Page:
As you could see in the truncated reading below, this is not Laos leaving the ASEAN, which has absolutely nothing worthy of the intelligence, aspirations, or visions of the people of SE Asia. ASEAN is just a loosely collection of extremely different countries EACH saying, more or less, We butcher our own and you yours, and no one has the right to tell anyone what to do or not to do.
THAT is no organization or association of any kind.
Remember, the POINT to ORGANIZING any group or association that is larger than the individual and family unit === be it a community, a city state, a nation, or a collection of many nations === is to distribute and re-distribute resources, responsibility, ideas.... the bad and the good... so that even the weakest can still enjoy life and living while the richest and most powerful can't just take what they want...
The Swiss will see soon how "independent" they really are... when over 60% of their livelihood, in actuality, is trading with the EU people and nation.
And then those elderly English men and women will find out afterward, as to how tough it is to make yourself "independent" from the EU === a market of around 500M people/consumers === when they DON'T NEED YOU, just one nation of less than 50M, when all is said and done, in the next 2-5 years...in order to prosper but YOU NEED THEM in order to prosper...
Both Paris and Berlin would like to get a good chunk of those international banks from London, and they will play hard ball: that Britain CAN'T make demands on enjoying the EU as a single markets for its products but NOT get dictated to in terms of immigration, etc.
Of course, there are Russia and China for trading partners! Britain don't need the stupid, dictatorial EU! LOL
LONDON, July 1 A week after Britons voted themselves out of the European Union, many London-based bankers and their employers face two options if they are to secure their futures: lobby or leave.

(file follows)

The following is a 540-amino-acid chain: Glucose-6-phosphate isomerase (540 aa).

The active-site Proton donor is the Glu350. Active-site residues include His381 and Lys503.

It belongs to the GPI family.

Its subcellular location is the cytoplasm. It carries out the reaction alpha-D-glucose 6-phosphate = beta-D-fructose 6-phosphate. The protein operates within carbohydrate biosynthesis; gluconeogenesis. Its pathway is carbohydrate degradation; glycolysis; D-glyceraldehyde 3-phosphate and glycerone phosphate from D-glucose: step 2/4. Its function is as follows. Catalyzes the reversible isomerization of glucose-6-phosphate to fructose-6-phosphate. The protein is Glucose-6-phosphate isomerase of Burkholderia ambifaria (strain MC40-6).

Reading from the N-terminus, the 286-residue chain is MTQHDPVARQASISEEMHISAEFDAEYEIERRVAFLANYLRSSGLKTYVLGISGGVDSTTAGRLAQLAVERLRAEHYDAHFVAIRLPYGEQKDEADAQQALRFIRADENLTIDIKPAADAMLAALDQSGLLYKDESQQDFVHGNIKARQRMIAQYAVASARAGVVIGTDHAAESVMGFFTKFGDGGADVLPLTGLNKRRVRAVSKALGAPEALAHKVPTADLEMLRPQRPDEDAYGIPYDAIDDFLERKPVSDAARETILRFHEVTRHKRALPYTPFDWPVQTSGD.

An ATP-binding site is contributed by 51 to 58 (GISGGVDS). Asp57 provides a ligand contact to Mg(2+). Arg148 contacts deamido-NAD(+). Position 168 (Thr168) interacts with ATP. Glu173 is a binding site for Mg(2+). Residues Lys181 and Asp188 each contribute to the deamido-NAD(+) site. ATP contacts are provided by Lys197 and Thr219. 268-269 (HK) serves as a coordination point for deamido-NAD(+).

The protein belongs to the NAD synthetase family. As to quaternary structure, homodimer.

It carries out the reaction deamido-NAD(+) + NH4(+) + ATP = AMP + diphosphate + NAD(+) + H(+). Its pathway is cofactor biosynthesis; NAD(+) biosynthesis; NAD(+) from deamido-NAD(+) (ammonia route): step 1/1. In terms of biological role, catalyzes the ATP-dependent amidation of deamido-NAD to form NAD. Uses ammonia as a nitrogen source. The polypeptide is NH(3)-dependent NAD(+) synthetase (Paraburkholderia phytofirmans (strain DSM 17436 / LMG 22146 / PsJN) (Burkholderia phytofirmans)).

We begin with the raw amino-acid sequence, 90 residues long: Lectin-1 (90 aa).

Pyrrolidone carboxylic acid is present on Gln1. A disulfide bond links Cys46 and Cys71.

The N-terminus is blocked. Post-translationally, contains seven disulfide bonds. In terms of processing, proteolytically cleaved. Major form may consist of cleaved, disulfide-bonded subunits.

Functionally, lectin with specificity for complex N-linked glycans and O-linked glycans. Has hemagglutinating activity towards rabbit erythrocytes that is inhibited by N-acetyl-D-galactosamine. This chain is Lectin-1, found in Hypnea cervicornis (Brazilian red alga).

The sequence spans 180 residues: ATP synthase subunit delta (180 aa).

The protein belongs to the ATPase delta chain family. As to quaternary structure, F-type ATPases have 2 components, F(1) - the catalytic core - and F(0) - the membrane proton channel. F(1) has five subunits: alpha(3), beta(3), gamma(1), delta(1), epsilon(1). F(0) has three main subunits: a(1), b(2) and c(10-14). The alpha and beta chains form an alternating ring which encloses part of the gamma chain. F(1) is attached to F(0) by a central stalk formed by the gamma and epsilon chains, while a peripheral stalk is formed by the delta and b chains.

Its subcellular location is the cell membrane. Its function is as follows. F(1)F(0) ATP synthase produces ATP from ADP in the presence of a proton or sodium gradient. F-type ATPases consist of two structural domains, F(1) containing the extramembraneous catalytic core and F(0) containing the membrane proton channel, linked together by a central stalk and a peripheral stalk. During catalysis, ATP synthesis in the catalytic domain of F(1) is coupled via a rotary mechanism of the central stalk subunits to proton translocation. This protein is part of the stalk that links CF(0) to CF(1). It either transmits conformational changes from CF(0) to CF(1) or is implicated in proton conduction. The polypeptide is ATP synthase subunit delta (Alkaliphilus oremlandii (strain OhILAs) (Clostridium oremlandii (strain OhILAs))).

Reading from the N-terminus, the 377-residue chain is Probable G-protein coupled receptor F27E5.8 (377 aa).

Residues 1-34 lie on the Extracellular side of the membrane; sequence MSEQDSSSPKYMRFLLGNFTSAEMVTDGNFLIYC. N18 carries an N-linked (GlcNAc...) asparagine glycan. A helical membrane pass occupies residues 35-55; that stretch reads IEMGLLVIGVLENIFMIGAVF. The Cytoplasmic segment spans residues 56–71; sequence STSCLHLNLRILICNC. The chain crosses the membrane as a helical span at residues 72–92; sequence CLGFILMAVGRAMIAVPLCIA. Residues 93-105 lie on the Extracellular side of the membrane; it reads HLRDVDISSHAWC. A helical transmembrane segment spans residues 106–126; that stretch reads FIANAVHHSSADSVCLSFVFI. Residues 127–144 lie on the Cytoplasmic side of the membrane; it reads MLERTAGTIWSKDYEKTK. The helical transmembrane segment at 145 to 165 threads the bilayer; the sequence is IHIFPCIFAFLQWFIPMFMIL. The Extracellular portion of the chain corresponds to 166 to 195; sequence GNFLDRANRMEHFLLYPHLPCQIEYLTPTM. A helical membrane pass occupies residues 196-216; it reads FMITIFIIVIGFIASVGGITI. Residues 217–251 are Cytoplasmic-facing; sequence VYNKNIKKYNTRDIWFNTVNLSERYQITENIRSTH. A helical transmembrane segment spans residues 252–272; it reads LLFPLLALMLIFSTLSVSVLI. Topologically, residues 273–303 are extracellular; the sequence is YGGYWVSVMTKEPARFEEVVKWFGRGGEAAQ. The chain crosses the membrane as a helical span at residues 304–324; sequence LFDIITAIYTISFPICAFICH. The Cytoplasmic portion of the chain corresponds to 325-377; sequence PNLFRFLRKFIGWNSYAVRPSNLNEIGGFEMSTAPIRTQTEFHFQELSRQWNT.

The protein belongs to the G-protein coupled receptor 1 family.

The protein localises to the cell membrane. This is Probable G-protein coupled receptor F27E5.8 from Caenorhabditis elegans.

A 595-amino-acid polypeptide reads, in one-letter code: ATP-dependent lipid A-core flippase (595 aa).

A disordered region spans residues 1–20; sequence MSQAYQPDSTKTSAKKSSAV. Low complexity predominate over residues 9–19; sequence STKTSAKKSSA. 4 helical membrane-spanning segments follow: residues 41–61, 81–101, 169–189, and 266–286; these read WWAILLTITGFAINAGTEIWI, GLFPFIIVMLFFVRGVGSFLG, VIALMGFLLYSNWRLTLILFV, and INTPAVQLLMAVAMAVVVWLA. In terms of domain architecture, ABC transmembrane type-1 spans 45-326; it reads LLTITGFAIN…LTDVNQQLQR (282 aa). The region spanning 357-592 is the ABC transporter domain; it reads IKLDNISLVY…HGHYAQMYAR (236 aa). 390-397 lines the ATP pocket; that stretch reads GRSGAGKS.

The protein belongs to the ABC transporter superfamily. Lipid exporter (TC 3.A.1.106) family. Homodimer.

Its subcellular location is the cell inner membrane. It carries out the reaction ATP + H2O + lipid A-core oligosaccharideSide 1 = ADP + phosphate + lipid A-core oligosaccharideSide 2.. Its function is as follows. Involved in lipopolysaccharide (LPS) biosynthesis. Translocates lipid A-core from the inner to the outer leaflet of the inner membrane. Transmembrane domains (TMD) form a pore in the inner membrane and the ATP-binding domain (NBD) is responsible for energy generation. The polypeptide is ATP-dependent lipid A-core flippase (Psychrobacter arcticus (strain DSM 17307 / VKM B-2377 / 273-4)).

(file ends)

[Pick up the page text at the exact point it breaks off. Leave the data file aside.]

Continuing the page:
Some investment banks, anxious not to stir speculation of an exodus from the historic City of London and its modern counterpart at Canary Wharf, have given out "business as usual" messages since last week's shock referendum result.
But beyond the soothing words the wider industry is hastily organising a lobbying effort in the hope London can keep selling financial services across Europe, a right to which it has become accustomed but may lapse when Britain finally exits the 28-nation bloc.
The alternative for banks and bankers, growing increasingly insecure in an information vacuum that has developed since the June 23 vote, is to get out. Headhunters report a level of anxious calls they haven't seen since the 2008 global crisis, with bankers asking about prospects in rival financial centres that remain in the EU, or those in Asia and the United States.
Banks and other financial firms have rallied together, forming a group to devise a strategy for protecting the turf of an industry that is Britain's biggest exporter and accounts for more than 10 percent of its tax revenues.
Even Britain's biggest lenders are relying on the group - led by Shriti Vadera, chairwoman of the UK arm of Spain's Banco Santander who is also a former business minister - for guidance in such uncertain times.
"We are looking to them to have an intelligent response," Barclays chairman John McFarlane told an industry event on Thursday. "We neither know the shape or direction of things to come. It's far from certain what we might be able to secure from discussions with the EU."
With the British government in disarray, European politicians are threatening to clip the wings of the London financial centre that is home to more than 250 foreign banks and more than three-quarters of the EU's capital markets activity.
French President Francois Hollande has backed calls for London, the world's biggest currency trading centre, to lose its right to clear deals denominated in euros. Likewise, the right of banks based in Britain to operate across the EU under the bloc's financial "passporting" arrangement could also go if it loses access to the single European market.